Wednesday, May 18, 2011

I Didn't Mean What You Just Heard Me Say

First there was Jon Kyl's attempt back in early April:
On the Senate floor yesterday, Senate Minority Whip Jon Kyl (R-Ariz.), eager to prove that the budget debate wasn't just about Planned Parenthood, spent some time on the Senate floor going after Planned Parenthood.

"Everybody goes to clinics, to doctors, to hospitals, so on," Kyl said. "Some people go to Planned Parenthood. But you don't have to go to Planned Parenthood to get your cholesterol or your blood pressure checked. If you want an abortion, you go to Planned Parenthood, and that's well over 90% of what Planned Parenthood does."

That's not even close to being accurate. Just 3% of the organization's work is related to terminating pregnancies, while "well over 90% of Planned Parenthood does" relates to preventative health care services.

Yesterday, CNN, to its credit, sought an explanation from the senator about the glaring error. CNN anchor TJ Holmes told viewers:

"We did call [Kyl's] office trying to ask what he was talking about there. And I just want to give it you verbatim here. It says, 'his remark was not intended to be a factual statement, but rather to illustrate that Planned Parenthood, a organization that receives millions of dollars in taxpayer funding, does subsidize abortions.'" [emphasis mine]

This Orwellianism led to a blistering Twitter attack, led by Steven Colbert, under the # NotIntendedToBeAFactualStatement (which continues to haunt the Arizona pol to this day). Some of my favorite Colbert "Non-Facts" about Kyl:
One would think that such a public bruising would encourage politicians to be a little more careful in attempting to reframe their unfortunate statements, but one would be wrong.

Enter newly announced GOP presidential candidate, Newt Gingrich.

From
Talking Points Memo:
In a bold laying down of the gauntlet tonight on Fox News, Newt Gingrich banned Democrats from attempting to retrieve his Meet the Press quotes from the memory hole he's spent the day consigning them to. And he formally decreed that "any ad which quotes what I said on Sunday is a falsehood."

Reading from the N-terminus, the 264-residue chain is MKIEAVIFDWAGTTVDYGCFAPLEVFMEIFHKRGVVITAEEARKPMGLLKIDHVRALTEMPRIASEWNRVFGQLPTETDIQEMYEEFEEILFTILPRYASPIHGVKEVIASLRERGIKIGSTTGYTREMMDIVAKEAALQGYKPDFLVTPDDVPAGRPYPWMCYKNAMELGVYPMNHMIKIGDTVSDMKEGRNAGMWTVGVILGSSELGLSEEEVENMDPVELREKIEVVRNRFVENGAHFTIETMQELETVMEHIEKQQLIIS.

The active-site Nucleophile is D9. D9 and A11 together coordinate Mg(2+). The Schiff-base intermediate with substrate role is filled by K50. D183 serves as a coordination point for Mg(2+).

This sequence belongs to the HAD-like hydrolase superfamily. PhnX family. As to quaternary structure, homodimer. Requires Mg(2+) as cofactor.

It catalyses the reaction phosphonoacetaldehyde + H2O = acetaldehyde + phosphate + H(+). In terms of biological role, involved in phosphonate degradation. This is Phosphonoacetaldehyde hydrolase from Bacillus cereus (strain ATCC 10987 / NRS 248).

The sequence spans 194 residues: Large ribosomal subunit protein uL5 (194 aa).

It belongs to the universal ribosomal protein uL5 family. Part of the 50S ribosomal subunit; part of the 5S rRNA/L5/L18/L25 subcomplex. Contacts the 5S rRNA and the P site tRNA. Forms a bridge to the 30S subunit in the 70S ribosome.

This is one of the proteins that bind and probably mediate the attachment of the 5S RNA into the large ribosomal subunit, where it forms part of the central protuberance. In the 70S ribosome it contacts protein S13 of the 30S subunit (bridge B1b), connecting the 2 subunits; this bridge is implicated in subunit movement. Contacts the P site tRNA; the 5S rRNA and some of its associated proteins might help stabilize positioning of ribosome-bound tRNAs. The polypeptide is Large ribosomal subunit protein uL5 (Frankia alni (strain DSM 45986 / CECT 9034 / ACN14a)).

Josh Marshall, usually a very nice guy by Washington standards, went for the jugular:
Examining the Gingrich wreckage this evening, I'm starting to wonder if we might simply be in the filming stage of Gingrich's own version of "I'm Still Here", the in-character 'mockumentary' Joaquin Pheonix and Casey Affleck made about Pheonix's phony descent into personal and professional self-immolation.

Who'll give me 3 to 1 that Gingrich shows up in Cannes next year clean-shaven and lucid recounting how he had everyone going?
While it is encouraging (and, I'll admit it, fun) to see politician's lame attempts to simply erase their clear statements then served back to them so quickly as piping-hot plates of "Crow a-la-ridicule" you do have to wonder about the obvious contempt they must have for America's intelligence to think for even a moment they'd get away with it.

More than that, eventually what must occur to a population repeatedly being told "I didn't mean what you just heard me say" is that perhaps you don't mean what you're saying now either. In other words, perhaps nothing you say is worth listening to at all.

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2 Comments:

Anonymous Brian said...

The sad coda to this sentiment is that even if a politician were to say nothing at all coherent and even if, on that basis, the population were to give up entirely on caring what they say at all, they would still have about a 50% chance of winning their election.

5/18/2011 09:33:00 AM  
Anonymous Mery Lynn said...

Are politicians capable of causal thinking? It's not just words, but their seeming inability to keep their pants zipped. Maybe it's just the older ones who don't understand the impact of the internet. No comment ever goes away. No secret love child can be hidden forever. The reality of secrecy has changed.

5/18/2011 09:43:00 AM  

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